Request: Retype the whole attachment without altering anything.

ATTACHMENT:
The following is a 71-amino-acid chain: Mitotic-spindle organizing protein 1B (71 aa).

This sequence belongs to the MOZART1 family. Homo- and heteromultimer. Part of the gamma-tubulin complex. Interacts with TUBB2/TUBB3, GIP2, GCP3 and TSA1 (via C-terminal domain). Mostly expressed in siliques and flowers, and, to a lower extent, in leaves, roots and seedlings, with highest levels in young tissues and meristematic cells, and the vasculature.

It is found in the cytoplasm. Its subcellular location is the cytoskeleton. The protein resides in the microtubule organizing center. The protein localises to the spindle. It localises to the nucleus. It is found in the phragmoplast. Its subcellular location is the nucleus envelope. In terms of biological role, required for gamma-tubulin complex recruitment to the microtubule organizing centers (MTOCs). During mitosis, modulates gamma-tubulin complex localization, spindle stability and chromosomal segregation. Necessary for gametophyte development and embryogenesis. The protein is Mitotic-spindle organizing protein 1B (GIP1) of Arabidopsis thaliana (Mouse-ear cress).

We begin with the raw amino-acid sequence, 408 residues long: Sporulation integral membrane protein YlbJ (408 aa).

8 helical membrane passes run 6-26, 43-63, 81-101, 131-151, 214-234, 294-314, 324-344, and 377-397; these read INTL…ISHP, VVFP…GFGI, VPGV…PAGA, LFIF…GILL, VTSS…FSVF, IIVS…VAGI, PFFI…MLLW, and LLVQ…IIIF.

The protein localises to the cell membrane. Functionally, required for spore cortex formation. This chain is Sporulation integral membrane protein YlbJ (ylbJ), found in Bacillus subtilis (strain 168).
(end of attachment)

The following is a 71-amino-acid chain: Mitotic-spindle organizing protein 1B (71 aa).

This sequence belongs to the MOZART1 family. Homo- and heteromultimer. Part of the gamma-tubulin complex. Interacts with TUBB2/TUBB3, GIP2, GCP3 and TSA1 (via C-terminal domain). Mostly expressed in siliques and flowers, and, to a lower extent, in leaves, roots and seedlings, with highest levels in young tissues and meristematic cells, and the vasculature.

It is found in the cytoplasm. Its subcellular location is the cytoskeleton. The protein resides in the microtubule organizing center. The protein localises to the spindle. It localises to the nucleus. It is found in the phragmoplast. Its subcellular location is the nucleus envelope. In terms of biological role, required for gamma-tubulin complex recruitment to the microtubule organizing centers (MTOCs). During mitosis, modulates gamma-tubulin complex localization, spindle stability and chromosomal segregation. Necessary for gametophyte development and embryogenesis. The protein is Mitotic-spindle organizing protein 1B (GIP1) of Arabidopsis thaliana (Mouse-ear cress).

We begin with the raw amino-acid sequence, 408 residues long: Sporulation integral membrane protein YlbJ (408 aa).

8 helical membrane passes run 6-26, 43-63, 81-101, 131-151, 214-234, 294-314, 324-344, and 377-397; these read INTL…ISHP, VVFP…GFGI, VPGV…PAGA, LFIF…GILL, VTSS…FSVF, IIVS…VAGI, PFFI…MLLW, and LLVQ…IIIF.

The protein localises to the cell membrane. Functionally, required for spore cortex formation. This chain is Sporulation integral membrane protein YlbJ (ylbJ), found in Bacillus subtilis (strain 168).